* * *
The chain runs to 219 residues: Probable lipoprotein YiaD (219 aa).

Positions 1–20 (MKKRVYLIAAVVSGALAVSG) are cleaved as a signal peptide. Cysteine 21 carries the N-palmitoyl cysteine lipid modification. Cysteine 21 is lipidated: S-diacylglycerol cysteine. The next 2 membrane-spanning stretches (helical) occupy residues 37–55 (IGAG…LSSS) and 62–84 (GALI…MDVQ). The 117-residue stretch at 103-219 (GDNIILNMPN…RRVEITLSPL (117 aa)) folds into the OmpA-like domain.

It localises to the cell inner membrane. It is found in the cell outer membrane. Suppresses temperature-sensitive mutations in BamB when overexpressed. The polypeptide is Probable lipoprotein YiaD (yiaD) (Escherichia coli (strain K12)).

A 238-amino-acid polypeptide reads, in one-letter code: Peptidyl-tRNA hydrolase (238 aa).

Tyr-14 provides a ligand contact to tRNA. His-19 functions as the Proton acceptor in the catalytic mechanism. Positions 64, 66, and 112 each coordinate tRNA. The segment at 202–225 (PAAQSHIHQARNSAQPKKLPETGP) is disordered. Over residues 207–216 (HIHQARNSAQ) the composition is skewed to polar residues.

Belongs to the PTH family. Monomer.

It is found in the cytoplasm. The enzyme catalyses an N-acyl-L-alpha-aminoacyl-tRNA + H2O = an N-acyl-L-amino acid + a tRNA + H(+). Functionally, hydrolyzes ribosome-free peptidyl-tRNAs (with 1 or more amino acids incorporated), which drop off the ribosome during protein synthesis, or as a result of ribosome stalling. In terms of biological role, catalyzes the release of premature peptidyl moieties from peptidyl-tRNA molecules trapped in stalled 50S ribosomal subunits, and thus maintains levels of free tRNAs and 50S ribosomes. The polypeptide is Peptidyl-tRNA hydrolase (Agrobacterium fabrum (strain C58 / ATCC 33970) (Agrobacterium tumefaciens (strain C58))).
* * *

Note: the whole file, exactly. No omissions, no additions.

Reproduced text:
The chain runs to 219 residues: Probable lipoprotein YiaD (219 aa).

Positions 1–20 (MKKRVYLIAAVVSGALAVSG) are cleaved as a signal peptide. Cysteine 21 carries the N-palmitoyl cysteine lipid modification. Cysteine 21 is lipidated: S-diacylglycerol cysteine. The next 2 membrane-spanning stretches (helical) occupy residues 37–55 (IGAG…LSSS) and 62–84 (GALI…MDVQ). The 117-residue stretch at 103-219 (GDNIILNMPN…RRVEITLSPL (117 aa)) folds into the OmpA-like domain.

It localises to the cell inner membrane. It is found in the cell outer membrane. Suppresses temperature-sensitive mutations in BamB when overexpressed. The polypeptide is Probable lipoprotein YiaD (yiaD) (Escherichia coli (strain K12)).

A 238-amino-acid polypeptide reads, in one-letter code: Peptidyl-tRNA hydrolase (238 aa).

Tyr-14 provides a ligand contact to tRNA. His-19 functions as the Proton acceptor in the catalytic mechanism. Positions 64, 66, and 112 each coordinate tRNA. The segment at 202–225 (PAAQSHIHQARNSAQPKKLPETGP) is disordered. Over residues 207–216 (HIHQARNSAQ) the composition is skewed to polar residues.

Belongs to the PTH family. Monomer.

It is found in the cytoplasm. The enzyme catalyses an N-acyl-L-alpha-aminoacyl-tRNA + H2O = an N-acyl-L-amino acid + a tRNA + H(+). Functionally, hydrolyzes ribosome-free peptidyl-tRNAs (with 1 or more amino acids incorporated), which drop off the ribosome during protein synthesis, or as a result of ribosome stalling. In terms of biological role, catalyzes the release of premature peptidyl moieties from peptidyl-tRNA molecules trapped in stalled 50S ribosomal subunits, and thus maintains levels of free tRNAs and 50S ribosomes. The polypeptide is Peptidyl-tRNA hydrolase (Agrobacterium fabrum (strain C58 / ATCC 33970) (Agrobacterium tumefaciens (strain C58))).